November 7, 2002
-- James L. Evans
Judge Myron Thompson of the U.S. Middle District Court of Alabama may have one of the trickiest jobs in America right now. This federal judge has the unenviable task of presiding over a law suit filed by the ACLU, Americans United for Separation of Church and State, and the Southern Poverty Law Center, against Alabama's Supreme Court Justice Roy Moore and his display of the Ten Commandments on the grounds of the state courthouse.
Testimony wrapped up last month and the decision now rests with Judge Thompson. If he follows the law and rules against the display, he is certain to draw the ire of a segment of the faith community who want the monument left in place. Using words from Judge Moore's testimony during the trial, there are believers who think the state should "acknowledge the Sovereign God" of the commandments.
It is unfortunate that the debate over faith and its role in a free society has come to this. It is unfortunate that some in the faith community believe judicial sanction and the leveraging of secular government is the best way to express their religious commitments. In allowing this to happen, Judge Moore, the defendant, is guilty of a serious breach of trust. It is an indication of how Moore and those who support him have drifted from their authentic identity as members of a worshiping and praying community.
I understand the underlying motivation. These are difficult and troubling times. There is a sense that a moral vacuum is at work in our culture, sucking away all that is good and wholesome and hopeful. People of faith believe God can do something about this situation -- that a relationship with God can bring healing and hope. To use Judge Moore's words again, that God is capable of returning to us "the moral foundation of law."
But like so much of American culture, people of faith can fall prey to the lure of a quick and easy fix. Rather than spending hours in prayer and spiritual formation, rather than spending years rebuilding broken families and impoverished communities, we want something that can be done in a hurry, or better yet, something someone else can do. So here comes Judge Moore, ready to provide the remedy for his fellow Alabamans -- or at least the hope of one. Simple and easy is what he offers. All that is needed to restore the moral foundation of law is a monument to the Ten Commandments.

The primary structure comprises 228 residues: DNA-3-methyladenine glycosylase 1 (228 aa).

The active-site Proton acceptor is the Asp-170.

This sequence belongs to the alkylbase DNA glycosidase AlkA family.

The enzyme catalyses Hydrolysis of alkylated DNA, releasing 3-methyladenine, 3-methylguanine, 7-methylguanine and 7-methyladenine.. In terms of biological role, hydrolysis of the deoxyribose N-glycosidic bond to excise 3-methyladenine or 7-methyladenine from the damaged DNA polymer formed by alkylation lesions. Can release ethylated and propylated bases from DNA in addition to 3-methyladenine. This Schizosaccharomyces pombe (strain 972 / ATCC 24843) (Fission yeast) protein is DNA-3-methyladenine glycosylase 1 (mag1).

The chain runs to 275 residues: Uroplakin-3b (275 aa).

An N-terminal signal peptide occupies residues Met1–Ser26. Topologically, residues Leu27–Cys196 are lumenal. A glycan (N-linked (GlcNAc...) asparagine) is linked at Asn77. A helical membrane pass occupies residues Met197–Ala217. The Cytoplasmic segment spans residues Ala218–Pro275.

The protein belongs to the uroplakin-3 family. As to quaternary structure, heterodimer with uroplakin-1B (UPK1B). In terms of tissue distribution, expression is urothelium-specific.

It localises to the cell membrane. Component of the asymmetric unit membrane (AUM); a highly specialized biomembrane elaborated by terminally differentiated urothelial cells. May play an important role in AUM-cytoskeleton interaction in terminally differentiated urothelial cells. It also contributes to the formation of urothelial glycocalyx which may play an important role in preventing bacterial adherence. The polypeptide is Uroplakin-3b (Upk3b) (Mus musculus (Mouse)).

By embracing this quick fix solution, the faith community loses credibility and abandons its own legitimate contribution to our nation's problems. After all, it is not as courthouse decoration that Scripture has its effect: it is in living out the meaning of the words that their power is demonstrated.
It is also troubling to see how the actions of Judge Moore and the legal proceedings that accompany it diminish the language and symbols of faith. By offering up the Ten Commandments for public debate in the hopes of gaining secular approval, Judge Moore and those who support him allow the symbols and language of their faith to be stripped of their sacredness. They are content to have Scripture added to the public record, losing all distinctiveness and holiness.
That is a high price for low visibility. If people of faith really understood the profound influence that they already possess, influence that flows naturally from authentic worship and service, they would realize the futility of Judge Moore's monument. In fact, they may even find on the monument words that condemn its use.
James L. Evans is pastor of Crosscreek Baptist Church in Pelham, AL. James Evans can be reached at firstname.lastname@example.org.